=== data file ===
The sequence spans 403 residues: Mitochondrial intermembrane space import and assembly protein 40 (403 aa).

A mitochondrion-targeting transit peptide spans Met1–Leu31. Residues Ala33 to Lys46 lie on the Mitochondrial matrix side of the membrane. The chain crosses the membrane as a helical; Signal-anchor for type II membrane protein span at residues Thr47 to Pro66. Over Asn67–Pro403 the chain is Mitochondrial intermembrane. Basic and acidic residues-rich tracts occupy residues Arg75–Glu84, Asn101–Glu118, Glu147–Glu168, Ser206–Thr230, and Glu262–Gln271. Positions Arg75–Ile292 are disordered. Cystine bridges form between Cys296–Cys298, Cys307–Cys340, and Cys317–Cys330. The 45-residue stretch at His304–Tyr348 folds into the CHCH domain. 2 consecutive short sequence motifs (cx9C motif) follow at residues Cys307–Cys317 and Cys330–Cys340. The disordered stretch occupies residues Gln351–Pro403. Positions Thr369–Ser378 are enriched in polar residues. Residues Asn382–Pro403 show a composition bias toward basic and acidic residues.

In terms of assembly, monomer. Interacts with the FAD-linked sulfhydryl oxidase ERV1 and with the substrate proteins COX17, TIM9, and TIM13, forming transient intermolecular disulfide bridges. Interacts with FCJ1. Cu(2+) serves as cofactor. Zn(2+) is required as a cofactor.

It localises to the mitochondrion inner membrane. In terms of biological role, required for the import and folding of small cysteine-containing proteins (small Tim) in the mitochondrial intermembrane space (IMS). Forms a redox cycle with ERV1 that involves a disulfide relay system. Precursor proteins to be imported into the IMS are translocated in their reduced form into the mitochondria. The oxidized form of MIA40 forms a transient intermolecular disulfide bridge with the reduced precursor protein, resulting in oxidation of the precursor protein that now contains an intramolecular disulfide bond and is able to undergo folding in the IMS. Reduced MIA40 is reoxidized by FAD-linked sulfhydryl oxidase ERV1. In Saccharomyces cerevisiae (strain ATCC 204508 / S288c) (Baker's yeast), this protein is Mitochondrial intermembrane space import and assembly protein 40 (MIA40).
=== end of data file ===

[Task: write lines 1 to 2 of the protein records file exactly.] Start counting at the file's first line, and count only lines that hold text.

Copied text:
The sequence spans 403 residues: Mitochondrial intermembrane space import and assembly protein 40 (403 aa).

A mitochondrion-targeting transit peptide spans Met1–Leu31. Residues Ala33 to Lys46 lie on the Mitochondrial matrix side of the membrane. The chain crosses the membrane as a helical; Signal-anchor for type II membrane protein span at residues Thr47 to Pro66. Over Asn67–Pro403 the chain is Mitochondrial intermembrane. Basic and acidic residues-rich tracts occupy residues Arg75–Glu84, Asn101–Glu118, Glu147–Glu168, Ser206–Thr230, and Glu262–Gln271. Positions Arg75–Ile292 are disordered. Cystine bridges form between Cys296–Cys298, Cys307–Cys340, and Cys317–Cys330. The 45-residue stretch at His304–Tyr348 folds into the CHCH domain. 2 consecutive short sequence motifs (cx9C motif) follow at residues Cys307–Cys317 and Cys330–Cys340. The disordered stretch occupies residues Gln351–Pro403. Positions Thr369–Ser378 are enriched in polar residues. Residues Asn382–Pro403 show a composition bias toward basic and acidic residues.